Date & Time: Tuesday 16 June 2020, 10:30 – 12:20


10:30-11:15 Workshop Session A

Workshop 1: Lessons from COVID-19 for achieving greater social innovation through student placements.

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Presenters: Jenny Devers and Fiona Burbeary, FHES

When COVID-19 hit UK healthcare, UoN final year Occupational Therapy students were undertaking their final practice placement. This workshop sets out the complexities of the solution operationalised and seeks to explore the potential moving forward to enable student learning to achieve greater social innovation. This workshop draws on the achievements and innovations of UoN students sharing various examples of virtual contact and activity that resulted in significant social capital at a time of great social need. In this workshop, participants will have the opportunities to share examples of social innovation in their fields of study, and to exchange views on the implications for policy and resource.

Workshop 2: Using Escape Rooms for student inductions – implications for online delivery.

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Presenters: Kate Coulson and Paul Rice, LLS

During the 2019-20 academic year, an Escape Rooms activity was used as part of the Induction Week with 450 undergraduate health students. Student feedback shows that this approach worked well. This workshop will explore how this approach can be used to induct students for the academic year 2020-21. At time of writing it is unclear whether induction will be conducted face to face, online or a mixture of the two approaches. The induction materials and teaching interventions need to be more flexible than ever and ensure that students receive a good experience whether they are on campus or not. The workshop will encourage discussion and reflection upon current practice and how we use the experiences to enhance the student experience during 2020-21.

Workshop 3: Imagining futures: Creative approaches to world problems.

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Presenters: Kirsty Wagstaffe and Elizabeth Palmer, FAST

The Foundation Arts Cognate developed a module that links to employability and social impact. The module allows students to investigate a range of current global issues relating to UN development goals. This workshop will explain the way the module works and show the work that the students have produced. The Foundation students will join the workshop to explain their ideas in more detail. In the workshop, participants will work in multi-disciplinary groups and be given one of the UN development goals for them to explore the goal and to come up with some innovative ideas that they could implement in their programmes.

11:15–11:35 Break

11:35-12:20 Workshop Session B

Workshop 4: Staff perspectives on Active Blended Learning.

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Presenter: Virginia Antunes, ILT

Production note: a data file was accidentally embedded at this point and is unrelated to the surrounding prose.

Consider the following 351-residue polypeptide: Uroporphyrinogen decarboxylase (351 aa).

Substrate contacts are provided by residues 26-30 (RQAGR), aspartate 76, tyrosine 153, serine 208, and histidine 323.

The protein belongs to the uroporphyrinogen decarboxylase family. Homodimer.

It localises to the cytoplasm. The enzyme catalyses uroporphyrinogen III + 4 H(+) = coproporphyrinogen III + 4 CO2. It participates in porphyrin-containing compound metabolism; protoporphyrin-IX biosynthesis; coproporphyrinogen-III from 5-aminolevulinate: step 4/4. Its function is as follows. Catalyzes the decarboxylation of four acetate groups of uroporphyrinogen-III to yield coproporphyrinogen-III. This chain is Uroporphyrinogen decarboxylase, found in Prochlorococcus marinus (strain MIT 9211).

ILT has undertaken a study to explore tutors’ attitudes and experiences of ABL. This workshop will start with a short introduction to the study, its aims, design and materials. Questions from the survey and the interviews will be selected to discuss in groups. Groups will be asked to decide how they believe most participants have answered. Groups will then be asked to feedback their views to the other groups. To consolidate the discussion, actual findings from the study will be presented and key conclusions highlighted.

Workshop 5: What does normality look like after the lockdown? A reflection on doctoral students’ remote supervision.

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Presenter: Hala Mansour, FBL

This workshop aims to reflect on Level 8 doctoral students (DBA and PhD) and supervisors’ experiences within the pandemic lockdown. It explores the issue of building the supervisor- student relationship in the current COVID-19 situation and remote supervision. The workshop will discuss lessons learnt and perspectives from Level 8 doctoral supervisors on the supervision practices and approaches after the lockdown. In the workshop, participants will have the opportunities to discuss questions, such as what will change in the current strategies or tools to communicate with doctoral students after the lockdown and what approach will be used in the future to support doctoral students.

Workshop 6: Developing curriculums and training materials internationally – lessons learnt from an international project.

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Presenters: Ivana Lessner Listiakova and David Preece, FHES

This workshop will share lessons learn from the Erasmus+ ASD-EAST project focused on improving the quality of life of students with autism in three central/eastern European countries, by developing, piloting and evaluating a training programme for specialist teachers who work with them. International projects such as ASD-EAST present opportunities to share good teaching practice and develop new training programmes in collaboration with experts from different countries. However, opportunities can turn into threats if we do not allow enough time for getting to know, understand and trust each other and establishing a strong team ethos based upon mutual respect and effective communication. In this workshop, participants will share their own experience from collaborative practice, and to come up with strategies how to better communicate and collaborate in international projects.